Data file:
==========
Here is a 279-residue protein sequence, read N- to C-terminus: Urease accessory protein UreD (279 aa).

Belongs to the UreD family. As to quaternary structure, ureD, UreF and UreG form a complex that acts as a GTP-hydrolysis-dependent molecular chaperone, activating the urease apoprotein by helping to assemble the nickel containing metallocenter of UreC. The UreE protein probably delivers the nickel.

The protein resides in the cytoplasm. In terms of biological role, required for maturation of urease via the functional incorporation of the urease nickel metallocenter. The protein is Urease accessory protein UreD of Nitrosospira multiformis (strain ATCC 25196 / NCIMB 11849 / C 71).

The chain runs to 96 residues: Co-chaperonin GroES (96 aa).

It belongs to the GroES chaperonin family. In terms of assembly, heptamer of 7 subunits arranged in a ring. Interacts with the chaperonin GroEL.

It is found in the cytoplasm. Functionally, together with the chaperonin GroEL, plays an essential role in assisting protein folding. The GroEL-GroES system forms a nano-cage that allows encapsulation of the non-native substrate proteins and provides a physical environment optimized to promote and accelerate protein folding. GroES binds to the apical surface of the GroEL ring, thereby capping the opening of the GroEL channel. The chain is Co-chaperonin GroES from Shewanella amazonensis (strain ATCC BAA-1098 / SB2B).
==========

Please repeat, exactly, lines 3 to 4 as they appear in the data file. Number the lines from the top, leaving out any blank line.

The protein resides in the cytoplasm. In terms of biological role, required for maturation of urease via the functional incorporation of the urease nickel metallocenter. The protein is Urease accessory protein UreD of Nitrosospira multiformis (strain ATCC 25196 / NCIMB 11849 / C 71).

The chain runs to 96 residues: Co-chaperonin GroES (96 aa).